Nine years after an exceptional album such as The Blow of Furious Winds, Hortus Animae are back to redefine the hierarchies of our metal scene. How many times have you read and listened to bands or musicians presenting their latest work stating that it would be both the most violent and the most melodic? I guess you’ve lost count, as well as the occasions in which such statements of intent have been disregarded. Well, this time, although without the band from Romagna has become the protagonist of any particular proclamation, this operation succeeds perfectly, although at certain junctures the combination of prog sounds of the seventies and black death blows may appear difficult to implement. Secular Music is an album that should be listened to many times before making a breach in our numb ears, but when this happens the pleasure of discovery is equal to the amazement that you feel in savoring the fruit of the test these musicians, able to walk on a thin wire while maintaining a perfect balance between the many components of their sound. Martyr Lucifer, as always, ranges with ease between growl, scream and a clean voice quite recognizable for its deep tone, Hypnos and Bless do a magnificent job respectively on guitar and keyboards, while Grom has no problem to support the continuous changes of rhythm and atmosphere to which his companions force him. Hortus Animae do not set themselves creative limits of any kind and, with the skills that distinguish only the champions, they can never lose the thread of the speech, making a varied and fascinating dish that, played and composed by pretentious band, could have turned out to be an indigestible soup. Let’s start from the end, or almost, to explain what is the attitude of Hortus Animae, with Chamber Of Endless Nightmares that starts with a liquid guitar solo and then takes on a dark Moonspell-like trend, turning in a flash into a modern melodic death rant. An example of versatility and ability to flow with fluidity from one genre to another that is the trademark of the entire album, starting from the opener God And His Disgusting Children that annihilates plethora of metalcore professionals with its swing between trashy outbursts and melodic parts that remain well impressed in the memory; most of the bands could have also exhausted here their task by repeating two or three times the sequence, not Hortus Animae that, in the central part, place a frightening gothic black acceleration, able to put to shame the vintage Cradle Of Filth, diluted with surprising naturalness by a beautiful guitar break. And again, listening to the first furious minutes of the next Blood Of The Earth / The Truth Against The World, no one could imagine that in its second half the prog soul of the band could completely take over, with Hypnos giving a solo of rare intensity. Hearing these two songs already you could be satisfied, but there is still a lot of great music in the quivers of Hortus Animae and, without wanting to dwell further, I would report the darker At The End Of Doomsday, which takes up at least partially the moods of Martyr Lucifer soloist of The Horseride, and the icing on the cake of a perfect album that is the cover of a cult song such as Aqualung by Jethro Tull: despite the version is definitely accelerated and dirtied in good part by an abrasive scream, the song is absolutely not distorted in its essence and, in this regard, it should be noted that the original riff is certainly one of the hardest churned out in that musical era. In short, expectations repaid in full for an album that gives us back in the full potential of a group to which the status of “cult band” is far too tight, and patience if only four full lengths in over fifteen years and almost a decade of silence are emblematic of a productivity not exactly by stakanovists; when the quality of the outputs is of such thickness, the feeling that time has not passed in vain greatly exceeds any other type of consideration.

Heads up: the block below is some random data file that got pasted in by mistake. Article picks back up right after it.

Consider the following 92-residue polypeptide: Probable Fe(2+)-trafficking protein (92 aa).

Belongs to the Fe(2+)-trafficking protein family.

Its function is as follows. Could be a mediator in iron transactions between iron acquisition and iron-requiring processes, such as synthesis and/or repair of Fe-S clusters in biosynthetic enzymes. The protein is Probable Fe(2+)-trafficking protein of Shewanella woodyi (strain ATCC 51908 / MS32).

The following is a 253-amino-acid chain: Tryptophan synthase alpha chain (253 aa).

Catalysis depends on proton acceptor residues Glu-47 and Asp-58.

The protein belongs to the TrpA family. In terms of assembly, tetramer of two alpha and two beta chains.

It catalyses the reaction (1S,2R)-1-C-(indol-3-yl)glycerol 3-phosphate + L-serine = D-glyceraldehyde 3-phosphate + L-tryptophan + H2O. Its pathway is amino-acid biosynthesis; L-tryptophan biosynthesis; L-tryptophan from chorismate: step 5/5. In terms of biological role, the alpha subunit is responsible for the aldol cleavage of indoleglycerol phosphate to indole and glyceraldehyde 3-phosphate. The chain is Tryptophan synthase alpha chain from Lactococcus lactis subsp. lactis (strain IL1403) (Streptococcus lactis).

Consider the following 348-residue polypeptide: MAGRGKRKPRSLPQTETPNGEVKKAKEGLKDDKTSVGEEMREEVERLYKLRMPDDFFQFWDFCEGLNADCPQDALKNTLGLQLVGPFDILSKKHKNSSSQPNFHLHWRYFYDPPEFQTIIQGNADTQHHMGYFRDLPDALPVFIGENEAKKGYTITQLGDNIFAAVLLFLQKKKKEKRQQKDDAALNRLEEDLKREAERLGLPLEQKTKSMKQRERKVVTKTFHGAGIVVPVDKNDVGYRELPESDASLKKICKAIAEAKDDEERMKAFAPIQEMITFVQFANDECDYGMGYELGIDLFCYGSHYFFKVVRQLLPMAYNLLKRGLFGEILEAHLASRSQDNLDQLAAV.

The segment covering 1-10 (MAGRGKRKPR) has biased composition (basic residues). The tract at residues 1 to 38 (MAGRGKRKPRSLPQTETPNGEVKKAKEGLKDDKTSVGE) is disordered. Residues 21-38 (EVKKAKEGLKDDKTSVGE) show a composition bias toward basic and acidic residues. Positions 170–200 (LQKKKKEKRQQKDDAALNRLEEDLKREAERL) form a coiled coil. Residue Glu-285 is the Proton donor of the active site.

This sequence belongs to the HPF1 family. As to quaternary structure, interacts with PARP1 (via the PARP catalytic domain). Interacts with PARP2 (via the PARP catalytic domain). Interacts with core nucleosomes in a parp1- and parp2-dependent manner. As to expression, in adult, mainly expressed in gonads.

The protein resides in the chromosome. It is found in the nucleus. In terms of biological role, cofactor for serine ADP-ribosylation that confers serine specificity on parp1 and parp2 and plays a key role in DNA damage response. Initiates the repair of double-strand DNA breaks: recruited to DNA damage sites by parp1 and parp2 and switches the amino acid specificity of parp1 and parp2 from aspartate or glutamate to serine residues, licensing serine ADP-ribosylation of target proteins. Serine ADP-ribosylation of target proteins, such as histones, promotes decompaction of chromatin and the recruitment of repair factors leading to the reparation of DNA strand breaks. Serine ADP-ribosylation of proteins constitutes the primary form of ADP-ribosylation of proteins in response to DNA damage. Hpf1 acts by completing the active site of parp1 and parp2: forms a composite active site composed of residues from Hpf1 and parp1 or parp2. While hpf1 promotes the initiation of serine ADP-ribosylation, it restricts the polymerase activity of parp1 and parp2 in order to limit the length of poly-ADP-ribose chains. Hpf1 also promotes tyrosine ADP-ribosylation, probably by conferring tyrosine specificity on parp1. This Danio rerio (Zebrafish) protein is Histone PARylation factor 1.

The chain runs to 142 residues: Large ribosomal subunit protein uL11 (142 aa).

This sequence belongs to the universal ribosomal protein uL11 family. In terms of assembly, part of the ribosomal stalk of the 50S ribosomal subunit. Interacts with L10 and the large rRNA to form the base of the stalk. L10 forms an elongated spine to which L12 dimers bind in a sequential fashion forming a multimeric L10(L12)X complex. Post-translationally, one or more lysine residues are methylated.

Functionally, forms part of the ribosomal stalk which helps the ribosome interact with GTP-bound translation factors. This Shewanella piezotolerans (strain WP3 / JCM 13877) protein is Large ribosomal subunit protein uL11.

2014 – Flicknife Records